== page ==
I said that copper wire, if properly annealed, is easier to apply than aluminum (if you factor the size needed to hold a branch in place, example: a 12 gauge copper wire holds the same as a 5-6 mm aluminum wire. But it’s as soft (like butta!) as 3 mm wire). Now, shhhhh, don’t tell anyone but, the next time you see a newly returned western apprentice give a demo where there’s only aluminum available, they look a bit awkward using it. They’re just not used to it.
The difficulty with copper is in repositioning it after you’ve applied and moved the branches. Copper gets stiffer the more it’s moved. So there are some techniques you need to know when using it. One good tip that’s easy to remember, as you apply the wire, is to bend the branch where you need it, as you wrap the wire around it, so that you get a little more working movement out of the copper before it stiffens up.
But this is a juniper post, not a wiring post, so here’re the after pics.
I didn’t do too much pruning, the tree was mostly in shape, but I’ll touch it up a bit. First, the pruning strategy is different with a juniper than with other trees (the example above about killing the sap line is one example), but if you understand the physiology a bit, you’ll kill less.
It has been said that the strength of a juniper is in the foliage. Conversely, the roots are weak (hence the gentleness needed when repotting them) and what that means is that many hormones needed for vigorous growth are hard to replace if we prune incorrectly (many hormones are synthesized in the roots, auxin being one of them). And without those hormones….. wait, let me talk a little about plants and why they do what they do.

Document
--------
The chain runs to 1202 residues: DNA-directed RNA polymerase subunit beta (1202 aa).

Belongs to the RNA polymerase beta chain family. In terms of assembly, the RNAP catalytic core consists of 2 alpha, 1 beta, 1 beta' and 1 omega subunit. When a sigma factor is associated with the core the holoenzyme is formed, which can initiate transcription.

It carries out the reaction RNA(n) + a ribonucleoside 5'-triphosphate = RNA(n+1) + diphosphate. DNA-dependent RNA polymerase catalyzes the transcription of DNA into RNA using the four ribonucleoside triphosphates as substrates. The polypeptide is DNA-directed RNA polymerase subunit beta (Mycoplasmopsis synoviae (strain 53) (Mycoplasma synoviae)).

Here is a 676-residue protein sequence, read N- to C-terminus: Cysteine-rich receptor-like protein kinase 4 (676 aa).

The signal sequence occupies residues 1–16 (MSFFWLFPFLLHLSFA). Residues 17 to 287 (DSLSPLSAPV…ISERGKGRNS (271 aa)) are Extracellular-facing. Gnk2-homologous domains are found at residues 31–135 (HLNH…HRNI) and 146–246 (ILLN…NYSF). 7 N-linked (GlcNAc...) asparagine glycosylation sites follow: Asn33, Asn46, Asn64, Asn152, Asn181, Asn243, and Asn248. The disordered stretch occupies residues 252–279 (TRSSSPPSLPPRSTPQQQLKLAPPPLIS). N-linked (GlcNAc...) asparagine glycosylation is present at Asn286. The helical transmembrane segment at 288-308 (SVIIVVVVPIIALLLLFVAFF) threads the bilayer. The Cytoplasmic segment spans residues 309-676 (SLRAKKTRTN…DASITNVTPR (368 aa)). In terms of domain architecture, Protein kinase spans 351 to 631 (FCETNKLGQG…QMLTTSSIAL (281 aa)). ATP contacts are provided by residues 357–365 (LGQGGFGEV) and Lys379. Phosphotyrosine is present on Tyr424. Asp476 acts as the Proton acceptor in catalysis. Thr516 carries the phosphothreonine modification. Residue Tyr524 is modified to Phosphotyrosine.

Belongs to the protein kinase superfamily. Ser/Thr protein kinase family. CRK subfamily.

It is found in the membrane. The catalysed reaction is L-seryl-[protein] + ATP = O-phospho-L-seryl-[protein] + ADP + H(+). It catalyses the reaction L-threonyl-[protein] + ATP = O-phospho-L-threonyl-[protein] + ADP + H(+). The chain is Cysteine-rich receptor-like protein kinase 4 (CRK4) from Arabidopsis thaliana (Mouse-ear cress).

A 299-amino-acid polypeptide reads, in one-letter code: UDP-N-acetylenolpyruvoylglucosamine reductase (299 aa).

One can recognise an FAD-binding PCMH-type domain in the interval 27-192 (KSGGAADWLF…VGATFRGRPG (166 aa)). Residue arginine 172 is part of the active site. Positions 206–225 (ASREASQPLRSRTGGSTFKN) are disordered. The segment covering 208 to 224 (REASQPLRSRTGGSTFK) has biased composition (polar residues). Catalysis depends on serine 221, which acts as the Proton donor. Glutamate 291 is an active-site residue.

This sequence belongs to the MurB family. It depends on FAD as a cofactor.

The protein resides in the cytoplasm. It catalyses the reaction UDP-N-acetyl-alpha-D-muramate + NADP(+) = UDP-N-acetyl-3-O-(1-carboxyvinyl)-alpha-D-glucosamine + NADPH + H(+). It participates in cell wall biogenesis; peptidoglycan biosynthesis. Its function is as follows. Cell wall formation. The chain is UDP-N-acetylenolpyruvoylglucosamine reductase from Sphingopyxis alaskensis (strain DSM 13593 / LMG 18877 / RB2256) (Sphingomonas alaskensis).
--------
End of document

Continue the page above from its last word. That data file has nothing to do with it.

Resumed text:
There are some people out there that just don’t believe in plant hormones. They think that energy causes growth (energy is an incorrect term really, it’s carbohydrate and sugars that should be used when talking about “energy”, but many people need to use words they are comfortable with. Also, since I’m rambling a bit, I am tired of people saying that you need to “feed” plants by fertilizing them. Plants get their “energy” from the sun, through this amazing process called photosynthesis, not from fertilizer, it’s not a “feeding” process, merely a chemical reaction, plants get their energy from photosynthesis. If you’d like, they “feed” themselves. When we fertilize, it’s analogous to vitamins and minerals or steroids. Do you know what happens to a plant that’s “weak” and you fertilize? You often kill it, because the stored carbohydrate isn’t enough to support the artificial stimulation that, say, a high nitrogen fertilizer causes. Sorry. Back to hormones). I say that people don’t believe in hormones because that’s not what they learned. Most of the research on plant hormones has only come out in the last 5-10 years. Previously, scientists (I know, scientists are evil and all that, I understand your Luddite tendencies, but bear with me). If you went to college and got your degree in horticulture within the last 10 years, you may need to go back and get your continuing education credits to stay current (and no, I don’t have a degree in horticulture, but I can read. I have the same attitude that Mark Twain has about “schooling” vs. “learning” though. A man teaches himself, sometimes with the help of a teacher, sometimes in spite of a teacher, but mostly on his own).